Thursday, August 30, 2018

Dragon Award Finalist, Best Fantasy Novel: The Traitor God

An ad blocker will keep THIS picture link from showing... if you don't see the picture, here's a text link: The Traitor God by Cameron Johnston .

Preliminaries and Disclaimers. This is book #16  in my series of 2018 Dragon Award finalists, and is the 5th and LAST book in the category 'Best Fantasy Novel.' That's 3 out of 4 categories completed; I have two more Military Sci-Fi books to read and review to complete the not-quite-Herculean task I assigned myself.

This book was not available through my usual sources, but the author responded most kindly and promptly to my request for a review copy, for which I am grateful. In this picture, you can see in the background the reason that so one in Scotland grows rice: the land goes up and down, not side to side.
A Scotsman (not on a horse)

And speaking of pictures, this is only my opinion, BUT: I like the cover art. It's by a person who is so cool, my ordinary character set won't even get the name right. Using the American English character set, though, it's Jan Wessbecher, and you can check out the art for yourself if you like.

A review, sort of. Ten years ago, Edrin Walker made a solemn promise: first, {do something}; second, leave town and never come back; third, never talk to anyone about anything.  In exchange, his only friends in the world would live. As a post-script: "Oh, yeah: don't let the monsters kill ya, but for that you are on your own."

Leaving was rather a sad thing, what with having to start a new life without the friends he loved dearly; and because of the monsters, he had to keep on the run, so he couldn't settle down and make new friends. But not telling anybody anything?

That was easy: with respect to the bracketed 'do something' statement referenced up above, he had not a clue.  Evidently, someone had made partial amnesia part of the deal. 

He didn't COMPLETELY sever all ties, though; he and his best friend had arranged via magic to have a mental connection. It wasn't enough for real communication, but it did allow him a thin sense of companionship with his best friend Lynas, who remained in Setharis, the magic capital of the empire. And, as long as he has a sense of Lynas' well-being, Walker will continue to stay away and not talk.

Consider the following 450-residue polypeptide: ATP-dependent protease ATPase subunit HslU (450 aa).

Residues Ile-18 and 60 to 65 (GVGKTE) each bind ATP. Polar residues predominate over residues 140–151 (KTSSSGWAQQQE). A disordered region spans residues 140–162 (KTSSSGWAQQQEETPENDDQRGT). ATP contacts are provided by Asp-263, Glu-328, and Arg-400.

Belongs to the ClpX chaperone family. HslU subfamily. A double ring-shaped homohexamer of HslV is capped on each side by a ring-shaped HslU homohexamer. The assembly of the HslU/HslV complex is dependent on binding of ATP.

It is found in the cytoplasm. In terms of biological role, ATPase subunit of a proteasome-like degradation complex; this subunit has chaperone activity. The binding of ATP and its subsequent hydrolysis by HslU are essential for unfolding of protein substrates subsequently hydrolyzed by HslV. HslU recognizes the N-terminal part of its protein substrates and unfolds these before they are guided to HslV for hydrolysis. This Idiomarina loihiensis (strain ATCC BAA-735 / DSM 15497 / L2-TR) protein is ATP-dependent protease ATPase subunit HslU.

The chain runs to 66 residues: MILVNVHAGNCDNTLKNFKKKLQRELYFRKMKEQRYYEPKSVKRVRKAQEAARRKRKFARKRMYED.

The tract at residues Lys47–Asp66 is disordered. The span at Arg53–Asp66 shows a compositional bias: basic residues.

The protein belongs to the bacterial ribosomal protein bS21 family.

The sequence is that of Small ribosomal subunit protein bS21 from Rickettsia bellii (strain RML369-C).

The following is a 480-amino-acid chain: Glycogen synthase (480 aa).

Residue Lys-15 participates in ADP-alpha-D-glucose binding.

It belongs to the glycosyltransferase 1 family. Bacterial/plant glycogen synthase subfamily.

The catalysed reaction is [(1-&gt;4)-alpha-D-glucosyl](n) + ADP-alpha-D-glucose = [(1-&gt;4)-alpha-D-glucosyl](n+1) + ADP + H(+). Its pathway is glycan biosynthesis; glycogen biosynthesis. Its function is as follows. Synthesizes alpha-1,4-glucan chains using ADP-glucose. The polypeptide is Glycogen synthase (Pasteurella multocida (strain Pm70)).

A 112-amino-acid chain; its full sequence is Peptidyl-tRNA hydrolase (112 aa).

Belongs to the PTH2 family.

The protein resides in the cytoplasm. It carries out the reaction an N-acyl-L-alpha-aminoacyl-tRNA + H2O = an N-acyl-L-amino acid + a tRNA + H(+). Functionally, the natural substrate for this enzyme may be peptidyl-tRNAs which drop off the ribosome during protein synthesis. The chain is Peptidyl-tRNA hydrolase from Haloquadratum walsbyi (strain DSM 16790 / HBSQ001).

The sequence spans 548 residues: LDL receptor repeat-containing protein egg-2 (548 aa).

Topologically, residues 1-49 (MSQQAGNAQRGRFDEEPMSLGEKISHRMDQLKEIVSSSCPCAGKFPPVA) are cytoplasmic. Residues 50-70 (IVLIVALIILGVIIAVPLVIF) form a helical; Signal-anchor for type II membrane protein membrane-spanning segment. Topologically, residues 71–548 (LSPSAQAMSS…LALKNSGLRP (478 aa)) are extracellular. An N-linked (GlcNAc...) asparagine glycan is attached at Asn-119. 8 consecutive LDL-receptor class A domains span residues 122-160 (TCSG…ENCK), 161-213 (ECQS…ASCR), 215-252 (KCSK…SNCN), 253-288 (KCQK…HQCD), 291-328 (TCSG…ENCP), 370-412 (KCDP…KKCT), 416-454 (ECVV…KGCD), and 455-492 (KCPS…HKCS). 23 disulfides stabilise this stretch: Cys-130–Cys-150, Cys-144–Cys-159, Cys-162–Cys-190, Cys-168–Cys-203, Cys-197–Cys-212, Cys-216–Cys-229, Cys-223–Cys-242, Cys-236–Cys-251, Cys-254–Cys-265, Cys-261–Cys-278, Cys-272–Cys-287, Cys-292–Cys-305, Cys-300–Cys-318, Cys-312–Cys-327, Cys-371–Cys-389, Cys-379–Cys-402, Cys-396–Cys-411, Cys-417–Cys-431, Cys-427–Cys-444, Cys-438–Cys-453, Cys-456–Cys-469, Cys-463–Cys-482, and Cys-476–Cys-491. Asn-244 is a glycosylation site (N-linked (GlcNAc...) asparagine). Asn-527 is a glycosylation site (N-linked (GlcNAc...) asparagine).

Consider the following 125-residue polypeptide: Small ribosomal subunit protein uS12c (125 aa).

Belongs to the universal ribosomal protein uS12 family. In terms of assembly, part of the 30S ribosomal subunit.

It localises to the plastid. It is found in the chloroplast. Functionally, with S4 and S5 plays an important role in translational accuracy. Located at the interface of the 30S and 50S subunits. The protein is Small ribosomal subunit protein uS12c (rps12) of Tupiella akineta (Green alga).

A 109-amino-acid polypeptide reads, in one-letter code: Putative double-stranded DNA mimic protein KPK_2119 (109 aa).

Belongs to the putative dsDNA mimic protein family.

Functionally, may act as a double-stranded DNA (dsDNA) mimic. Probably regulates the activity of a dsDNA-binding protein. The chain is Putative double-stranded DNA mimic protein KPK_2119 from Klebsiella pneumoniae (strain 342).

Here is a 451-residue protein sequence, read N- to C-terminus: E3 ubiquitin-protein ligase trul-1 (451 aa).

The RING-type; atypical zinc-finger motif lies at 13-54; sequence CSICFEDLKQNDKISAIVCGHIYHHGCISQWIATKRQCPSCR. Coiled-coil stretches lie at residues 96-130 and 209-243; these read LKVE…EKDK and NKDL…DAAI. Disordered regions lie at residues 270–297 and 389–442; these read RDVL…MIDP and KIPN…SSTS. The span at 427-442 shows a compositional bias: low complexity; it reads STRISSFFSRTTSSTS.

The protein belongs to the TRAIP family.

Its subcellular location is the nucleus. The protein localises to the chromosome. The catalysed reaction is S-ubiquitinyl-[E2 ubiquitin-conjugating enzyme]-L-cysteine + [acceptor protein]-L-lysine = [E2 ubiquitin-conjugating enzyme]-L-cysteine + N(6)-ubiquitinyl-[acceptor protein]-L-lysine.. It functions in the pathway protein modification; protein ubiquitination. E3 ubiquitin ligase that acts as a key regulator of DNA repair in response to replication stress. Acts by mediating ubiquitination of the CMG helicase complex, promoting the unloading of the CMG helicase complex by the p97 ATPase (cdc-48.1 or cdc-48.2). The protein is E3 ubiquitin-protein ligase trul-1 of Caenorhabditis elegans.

Then, a bad thing happens. 

Just as he is about to move on down the road (down the sea, actually), nasty pirate people try to kill him; they DO kill other people; and they burn down the town of Ironport, where Walker has been lingering until his ship left.

In the midst of this, Lynas sends a series of frantic, high bandwidth messages: he is being hunted; he has been caught; he is being killed horribly; and then, inexplicably, his last message is of a scene when he and Walker were on the receiving end of a rather nasty schoolboy prank.

We discover later that the prank nearly cost them both their lives, and that this was what had cemented their friendship, all those long years ago.

Without entering into the land of spoilers, the rest of the book is a murderous magical mystery, with monsters, meanies, and memories, all making an appearance at the appropriate time.

Some minor commentary. I found that the scenery almost rose to the level of a character from time to time. For example, Walker rents a room, sleeps on the straw mattress, and wakes up in the morning itching, because the place is lice-infested. There are also numerous contrasts drawn between the squalor of the lower city, where the poor people live, and the clean, well-ordered streets of the upper city. This is particularly significant when Walker notices a decline in the maintenance of formerly prosperous areas. He also does a nice job of describing the filthy state of the water around the docks, and the pollution running through some of the waterways.

This is a perfect fit for this category; as I have mentioned before, I tend to avoid fantasy, so my opinion is that of an amateur, but I think this is well-done. Yes, magic IS used, BUT so are brains. It is as good a job of dragging out a reveal as anything I've seen anywhere. Perhaps it is easier to do that when the MC is cut off from part of his memories, but I don't think THAT should be a hindrance if you writing fantasy (or sufficiently advanced technology).

It's a good read, with strong characters exhibiting strength, self-sacrifice, and affection. I found it to be well worth my time, and I can recommend it as being well worth your investment; and, once again, I am compelled to say that if this one wins the Dragon Award, I would not be surprised.

Peace be on your household.

1 comment:

  1. Thank you for such a lovely review, and I'm glad you enjoyed it! :)